Every day, people throw trash on the streets. Either it’s carelessness or there are no trash cans nearby. The KAB’s National Visible Litter Survey and Litter Cost Study shows that American citizens throw over 51 billion pieces of litter on U.S. roadways each year.
Besides that it doesn't look nice, it's also harmful to our environment. You might have heard about birds that died because they ate too many small pieces of litter. Debris might end up in ground water. Animals and us drink it and may become sick. Other garbage gets flushed into the oceans and they create gigantic patches of garbage. This is a huge problems because fishes confuse the plastic with food and thus it ends up in their bellies and they take in the toxins. If they don’t die, some of them get fished and land in our plates... it’s always coming back to us!
A while ago, I saw a meadow that had trash here and there. I wondered how it would be like if more people would care. That the majority of us people took a few seconds to pick up some trash from the streets and throw it in the bin. Would this meadow actually be completely clean?
Let’s use the example of the USA with its 318 million inhabitants and 51 billion new pieces of litter each year. What if 25% of the people would at least pick up 2 pieces of garbage each day? Combined they would release the streets from 58 billion pieces of trash. So we - the people - would rather keep the streets clean than polluting them. Plus, who is ambitious like that is less likely to throw garbage on the street.
Unfortunately, it’s not so realistic to believe that a quarter of the population would care so much about their environment to actually pick up some trash. But hey, at least a quarter cares so much not to litter, according to the statistics of Cure Litter, Live Strong. We have to start somewhere to raise awareness. litteringiswrongtoo.org informs people about the problems of littering as well as some solutions.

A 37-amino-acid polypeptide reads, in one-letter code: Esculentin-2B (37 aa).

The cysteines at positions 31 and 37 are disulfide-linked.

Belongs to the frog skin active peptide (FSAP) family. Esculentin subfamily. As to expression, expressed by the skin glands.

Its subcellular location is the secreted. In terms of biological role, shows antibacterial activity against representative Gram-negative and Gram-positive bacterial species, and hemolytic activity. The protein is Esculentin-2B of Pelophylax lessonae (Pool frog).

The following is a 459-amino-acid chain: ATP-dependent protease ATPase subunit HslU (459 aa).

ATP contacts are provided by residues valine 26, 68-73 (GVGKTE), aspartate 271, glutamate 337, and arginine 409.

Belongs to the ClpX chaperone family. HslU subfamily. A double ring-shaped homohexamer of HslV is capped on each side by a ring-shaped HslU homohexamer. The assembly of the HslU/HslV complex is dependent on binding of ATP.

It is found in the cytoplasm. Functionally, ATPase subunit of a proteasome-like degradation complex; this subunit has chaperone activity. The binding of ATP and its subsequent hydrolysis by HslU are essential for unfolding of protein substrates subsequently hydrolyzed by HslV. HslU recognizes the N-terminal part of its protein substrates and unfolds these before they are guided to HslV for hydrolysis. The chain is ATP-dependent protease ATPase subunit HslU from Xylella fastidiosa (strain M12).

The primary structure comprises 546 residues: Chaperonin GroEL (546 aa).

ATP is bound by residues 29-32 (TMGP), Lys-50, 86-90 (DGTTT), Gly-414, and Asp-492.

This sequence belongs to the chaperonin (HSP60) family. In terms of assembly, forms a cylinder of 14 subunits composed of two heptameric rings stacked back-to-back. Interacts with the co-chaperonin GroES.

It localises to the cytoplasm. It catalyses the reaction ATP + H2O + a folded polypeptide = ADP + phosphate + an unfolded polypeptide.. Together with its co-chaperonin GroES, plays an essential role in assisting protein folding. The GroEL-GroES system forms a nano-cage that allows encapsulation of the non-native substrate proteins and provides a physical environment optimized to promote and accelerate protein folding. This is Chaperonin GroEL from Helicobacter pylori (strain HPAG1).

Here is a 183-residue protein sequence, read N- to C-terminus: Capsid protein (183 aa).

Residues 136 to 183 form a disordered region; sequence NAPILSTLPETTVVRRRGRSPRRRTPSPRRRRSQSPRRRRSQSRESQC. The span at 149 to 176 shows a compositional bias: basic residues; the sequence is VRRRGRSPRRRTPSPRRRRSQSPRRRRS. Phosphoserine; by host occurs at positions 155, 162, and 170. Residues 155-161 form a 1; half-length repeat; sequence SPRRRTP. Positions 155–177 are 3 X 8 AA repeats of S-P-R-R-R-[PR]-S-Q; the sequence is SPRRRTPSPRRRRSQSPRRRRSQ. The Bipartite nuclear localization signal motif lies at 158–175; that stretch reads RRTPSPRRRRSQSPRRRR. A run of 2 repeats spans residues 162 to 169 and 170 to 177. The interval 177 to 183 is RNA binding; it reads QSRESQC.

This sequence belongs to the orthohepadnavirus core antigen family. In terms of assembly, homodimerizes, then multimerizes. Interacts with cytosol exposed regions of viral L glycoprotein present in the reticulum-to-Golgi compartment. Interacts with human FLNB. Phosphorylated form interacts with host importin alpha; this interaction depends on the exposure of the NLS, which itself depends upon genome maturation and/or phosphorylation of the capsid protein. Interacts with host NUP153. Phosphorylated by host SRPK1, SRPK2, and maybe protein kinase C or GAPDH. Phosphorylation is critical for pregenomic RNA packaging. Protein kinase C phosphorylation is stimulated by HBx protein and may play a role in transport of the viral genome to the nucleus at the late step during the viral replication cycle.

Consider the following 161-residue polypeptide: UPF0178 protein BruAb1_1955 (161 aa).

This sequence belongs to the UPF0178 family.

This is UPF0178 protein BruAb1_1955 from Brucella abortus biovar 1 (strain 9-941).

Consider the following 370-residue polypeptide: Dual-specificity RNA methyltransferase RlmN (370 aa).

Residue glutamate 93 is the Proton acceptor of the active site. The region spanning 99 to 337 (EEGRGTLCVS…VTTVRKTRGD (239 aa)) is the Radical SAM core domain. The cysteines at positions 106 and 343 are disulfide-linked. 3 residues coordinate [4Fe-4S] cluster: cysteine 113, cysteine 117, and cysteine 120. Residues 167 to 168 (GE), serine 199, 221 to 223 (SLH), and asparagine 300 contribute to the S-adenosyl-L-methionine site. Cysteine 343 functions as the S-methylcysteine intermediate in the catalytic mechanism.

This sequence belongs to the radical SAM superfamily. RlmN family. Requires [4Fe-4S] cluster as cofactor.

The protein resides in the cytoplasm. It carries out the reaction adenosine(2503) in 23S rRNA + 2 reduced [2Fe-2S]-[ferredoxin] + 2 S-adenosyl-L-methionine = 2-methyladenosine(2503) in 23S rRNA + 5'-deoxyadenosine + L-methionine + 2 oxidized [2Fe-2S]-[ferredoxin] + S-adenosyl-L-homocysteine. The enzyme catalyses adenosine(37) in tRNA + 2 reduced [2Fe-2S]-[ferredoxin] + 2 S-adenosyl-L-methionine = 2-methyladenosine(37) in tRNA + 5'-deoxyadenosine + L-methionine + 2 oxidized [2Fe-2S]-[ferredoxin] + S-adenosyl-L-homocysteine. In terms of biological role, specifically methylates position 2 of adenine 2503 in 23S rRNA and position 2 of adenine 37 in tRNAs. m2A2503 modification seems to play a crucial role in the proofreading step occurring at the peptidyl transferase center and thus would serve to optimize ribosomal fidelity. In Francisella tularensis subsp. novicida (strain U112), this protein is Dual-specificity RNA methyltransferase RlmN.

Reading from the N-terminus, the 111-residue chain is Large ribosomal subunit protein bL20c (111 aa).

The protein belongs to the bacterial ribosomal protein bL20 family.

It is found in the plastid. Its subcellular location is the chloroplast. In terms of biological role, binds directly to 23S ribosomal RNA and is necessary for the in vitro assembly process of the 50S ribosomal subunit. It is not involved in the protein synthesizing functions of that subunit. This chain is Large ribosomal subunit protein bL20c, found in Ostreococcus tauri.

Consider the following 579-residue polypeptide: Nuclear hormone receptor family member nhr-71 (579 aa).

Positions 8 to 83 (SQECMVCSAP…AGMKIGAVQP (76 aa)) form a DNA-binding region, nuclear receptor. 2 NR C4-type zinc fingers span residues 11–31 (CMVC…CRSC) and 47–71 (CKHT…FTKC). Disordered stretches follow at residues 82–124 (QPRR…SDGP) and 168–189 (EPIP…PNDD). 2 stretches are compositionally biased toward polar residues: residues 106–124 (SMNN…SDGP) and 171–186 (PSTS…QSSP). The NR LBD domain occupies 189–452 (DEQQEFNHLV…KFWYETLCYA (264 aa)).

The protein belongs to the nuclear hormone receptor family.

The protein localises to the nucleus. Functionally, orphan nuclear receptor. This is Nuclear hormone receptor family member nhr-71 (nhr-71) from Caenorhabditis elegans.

For me, I am likely to pick up some trash when I have it easy (and I have it easy most of the time). For instance, when I see an old plastic bag on my way to the supermarket: It takes me two seconds to pick it up and one second to throw it in the bin. It's not a lot of effort to do so. And recently I saw a piece of paper being carried away by the wind. When I walked towards it to pick it up, I thought: "I wish it was money (nah, it probably isn't...)". Then I picked it up and it was indeed five Euro! That's a nice side effect of picking up trash. I got indirectly paid.
Five weeks ago I started a challenge on habitrpg.com (a popular habit building app) called "I pick up the trash". This challenge can help to form two habits: "I don’t throw trash on the street" and "I pick up some trash". So far 194 people are participating and more are joining each day. I am amazed to see that we do great altogether. Together we already picked up thousands of pieces of litter.
Sara and me often look for materials that lie on the streets too. Valuable material that people throw away without care. Take a guess where most of our candle-holder and bottle caps come from. Of course, we clean everything we find.
Every bit helps. And do not get fooled into thinking that the actions of one person can't make a difference in the world. If you happen to be the one who actively stands up for something and it makes sense, others will join eventually. In that sense, I hope that you will join us and pick up at least one piece of litter a day.